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Americans' way of life tested

by Kim Tiefenthaler
Landmark reporter

As Platte County residents and people across the United States tried to settle back into their normal daily routines on Monday, many were faced with the inner struggle of the mind, emotions and spirit of last Tuesday's terrorist attacks.

Ever since Sept. 11, United States citizens have been devastated by the unthinkable acts of terrorism that struck inside the nation's borders, leaving a lead footprint of the attack imbedded in everyone's mind.

On Sunday, President George W. Bush urged Americans to try to get back to a normal routine by heading back to work and school on Monday.

With President Bush's reassurance that the people who caused this tragic event "would hear all of us soon," children, parents and government officials returned to work on Monday with the strong American will that surfaced in everyone last Tuesday.

"I feel we need to take it a day at a time," said Betty Knight, presiding commissioner of Platte County, on Monday. "Today's especially good for us because we got back to work.

"There are people out there who are trying to destroy the way we live," said Knight. "When we know that threat is there, it's going to change our life and the way we look at and handle situations. As much as possible we need to get back to normal but with safety in mind."

Mike Barnes, postmaster in Platte City, said the United States Post Office has seen a slowdown in mail due to last week's tragic events, but is working to provide the "neither rain, sleet nor snow" motto of the postal service.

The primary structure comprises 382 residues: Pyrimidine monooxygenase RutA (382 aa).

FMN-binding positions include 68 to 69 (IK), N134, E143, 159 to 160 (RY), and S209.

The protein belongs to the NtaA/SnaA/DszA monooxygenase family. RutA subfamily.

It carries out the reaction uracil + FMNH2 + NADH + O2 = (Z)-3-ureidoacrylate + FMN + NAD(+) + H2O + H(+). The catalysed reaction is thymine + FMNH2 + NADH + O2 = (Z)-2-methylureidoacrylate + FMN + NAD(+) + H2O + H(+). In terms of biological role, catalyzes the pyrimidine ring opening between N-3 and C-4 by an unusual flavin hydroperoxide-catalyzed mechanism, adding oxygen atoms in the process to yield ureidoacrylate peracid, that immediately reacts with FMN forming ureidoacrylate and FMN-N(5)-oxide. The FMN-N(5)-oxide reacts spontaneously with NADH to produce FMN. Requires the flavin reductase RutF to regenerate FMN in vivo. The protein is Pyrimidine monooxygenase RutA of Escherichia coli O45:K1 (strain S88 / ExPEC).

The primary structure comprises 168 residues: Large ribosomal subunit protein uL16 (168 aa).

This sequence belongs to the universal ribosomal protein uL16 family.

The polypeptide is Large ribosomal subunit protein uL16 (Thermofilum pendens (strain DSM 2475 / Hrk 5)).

"The United States Postal Service is designed to provide postal service, and we're still doing that," stated Barnes. "We're taking our role seriously and how important it is at this time in our country."

To deal with the Federal Aviation Administration's (FAA) decision to ban all flights transporting mail until further notice, Barnes said the postal service has added more ground transportation to expedite the mail as soon as possible.

Besides adding more ground transportation in their efforts to provide quality postal service, they are updating their website twice a day to inform people of expected delays in mail across the United States. The website address for the postal service is:

As the postal service rises to its obligation during this strike on the U.S., children of the Platte County R-3 School District aided in the effort by raising money to send to the relief effort in New York, Washington D.C. and Pennsylvania.

Siegrist Elementary School raised $909.76 on Friday to be sent to the Red Cross, with the other schools collecting throughout the rest of the week.

Rick Hunt, a seventh grader at Platte City Middle School, summed up the attack with words many people have thought over the past week.

"The people that did this are cowards. Why kill people just because other people don't believe in the same thing as others?" stated Hunt. "People are losing too much for what others believe in."

Hunt continued, "This is the greatest thing we can do. We're helping people right others wrongs."